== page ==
Siskind Fellowship: Foundation Offering Prestigious Awards for Your Lens Based Photography Practice

Founded by Aaron Siskind, influential photographic artist and IIT Institute of Design faculty member, the Aaron Siskind Foundation provides the annual Siskind Fellowship to artists working in photography and related photo based media. According to the website:

Siskind directed that his estate become a resource that would support contemporary photography and reward and encourage excellence in its practitioners. Since his death in 1991, the Aaron Siskind Foundation has been one of the few American organizations providing cash grants to individual photographic artists on a yearly basis. The Individual Photographer’s Fellowship (IPF) review panel examines the work of upwards of 1,000 applicants each year, awarding a varying number of grants in amounts of up to $10,000.

Siskind Fellowship Overview

Given the Siskind Foundation limits the scope of their grants to artists who self define their practice in terms of medium specificity, these Fellowships represent a fantastic opportunity to photographers and lens based media practitioners because the narrow scope limits the number of potential applicants, thereby raising the likelihood of winning a grant.

The Siskind Fellowship is a generous grant for Photographers
© Aaron Siskind Foundation

If you are an artist working primarily in photography, you owe it to yourself to apply for the Siskind Foundation Individual Photographer’s Fellowship because you will be competing only against other photographers, rather than with grants like Artadia or Creative Capital, where you will have to distinguish your work against the entire breadth of artistic practice throughout the world today (that’s a tall order!).

Siskind Fellowship Grant Application Details

The application process is simple enough, with applicants submitted work via the Foundation’s Slideroom portal. The main encumbrance here is the clunky interface of Slideroom’s outdated media manager. As I’m sure most readers have experienced, Slideroom’s backend is borderline intolerable. The process of simply adding captions to your images is so overwrought they should really redesign the system from the ground up with an eye toward saving busy artists time. On the plus side, once you set up a Slideroom profile and labor through the process of adding a full portfolio, you can apply to additional calls with the same set of images.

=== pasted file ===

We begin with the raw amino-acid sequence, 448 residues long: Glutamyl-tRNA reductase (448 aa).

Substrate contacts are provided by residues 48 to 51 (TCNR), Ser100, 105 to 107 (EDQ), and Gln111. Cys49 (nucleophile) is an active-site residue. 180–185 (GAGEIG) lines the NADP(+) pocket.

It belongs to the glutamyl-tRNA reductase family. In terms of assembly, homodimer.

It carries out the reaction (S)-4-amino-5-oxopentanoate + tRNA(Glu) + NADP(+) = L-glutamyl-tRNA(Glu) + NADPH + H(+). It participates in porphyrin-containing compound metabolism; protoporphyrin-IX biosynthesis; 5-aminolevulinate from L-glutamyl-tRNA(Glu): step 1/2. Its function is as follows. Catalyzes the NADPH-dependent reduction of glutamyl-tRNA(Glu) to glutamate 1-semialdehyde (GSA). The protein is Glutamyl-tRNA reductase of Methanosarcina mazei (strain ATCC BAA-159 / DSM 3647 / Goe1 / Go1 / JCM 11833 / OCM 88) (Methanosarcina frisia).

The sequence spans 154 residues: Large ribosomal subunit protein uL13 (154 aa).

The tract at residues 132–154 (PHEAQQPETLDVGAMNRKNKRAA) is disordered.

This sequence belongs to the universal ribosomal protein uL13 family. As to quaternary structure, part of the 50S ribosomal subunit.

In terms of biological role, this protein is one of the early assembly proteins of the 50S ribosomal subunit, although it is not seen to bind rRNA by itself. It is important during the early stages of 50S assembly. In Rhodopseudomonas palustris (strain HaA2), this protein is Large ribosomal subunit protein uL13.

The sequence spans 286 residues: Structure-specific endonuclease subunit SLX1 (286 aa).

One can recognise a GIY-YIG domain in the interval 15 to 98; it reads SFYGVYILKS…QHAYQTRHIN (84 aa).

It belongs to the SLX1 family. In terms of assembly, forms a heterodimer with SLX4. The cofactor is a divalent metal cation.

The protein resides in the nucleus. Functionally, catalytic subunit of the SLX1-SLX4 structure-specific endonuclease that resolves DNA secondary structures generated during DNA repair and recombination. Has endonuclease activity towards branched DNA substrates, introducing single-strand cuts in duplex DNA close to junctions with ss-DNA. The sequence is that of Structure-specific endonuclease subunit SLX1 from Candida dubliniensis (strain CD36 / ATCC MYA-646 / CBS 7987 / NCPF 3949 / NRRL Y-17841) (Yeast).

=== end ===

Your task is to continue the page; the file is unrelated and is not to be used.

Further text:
The Fellowships application itself requires 10 images of recent work representative of your practice, an artist statement up to 250 words, and a resume/cv up to 500 words. With the exception of bad Slideroom design, the overall time commitment to complete the Siskind Foundation Fellowship is much shorter then the majority of old guard institutions like Creative Capital and The Guggenheim Fellowship. Regards to the Siskind Foundation for making a more streamlined process. It really stands out in terms of grant applications and is more inline with The Harpo Foundation and The Hopper Prize.

If you’re busy (who isn’t?) and qualify based on medium specificity, definitely apply for one of these Fellowships before sinking months of irrecoverable time into admin heavy applications like the Guggenheim Fellowship, or the Pollock Krasner Grant that requires tax documents, or the especially pretentious “letters of inquiry” barrier to application favored by Creative Capital.

Siskind Fellowship Winners & Grant Jurors

As with any grant, you should always research past Fellowship recipients to make sure your work stands a fair chance of receiving a Grant. Some notable Siskind Foundation Grant winners include:

Historically, Fellowship winners work in very traditional methods, with a central theme of a number of winning portfolios being photo-journalistic style, documentary approach to photography. This is likely a result of the Foundation’s tiered approach to judging, where applications are first screened by a set of judges (such as former/current photo editors Elisabeth Bondi and Natalie Matutschovsky, to name a few). This tends to skew winners into the photo-journalism realm, so studio based photographers should keep that in mind before submitting an application.

Unfortunately, the Aaron Siskind Foundation does not advertise their judges until after grant winners are announced, so you don’t have the opportunity to research their specific interests prior to submitting an application. As such, you should spend even more time unpacking previously winner’s portfolios to gain insight into how to go about putting together a winning submission.

Pros

  • Prestigious Fellowships limited to Lens Based Art
  • Generous awards up to $10,000
  • Simple application
  • Judges often have backgrounds in journalism which tends to reward traditional, documentary photographers over more experimental practices

Cons

  • While medium specificity is great for photographers, artists working with photography in studio based or experimental lens based practices seem to have less of a chance when reviewing past winners
  • Slideroom application portal is poorly designed

Connect with the Siskind Foundation

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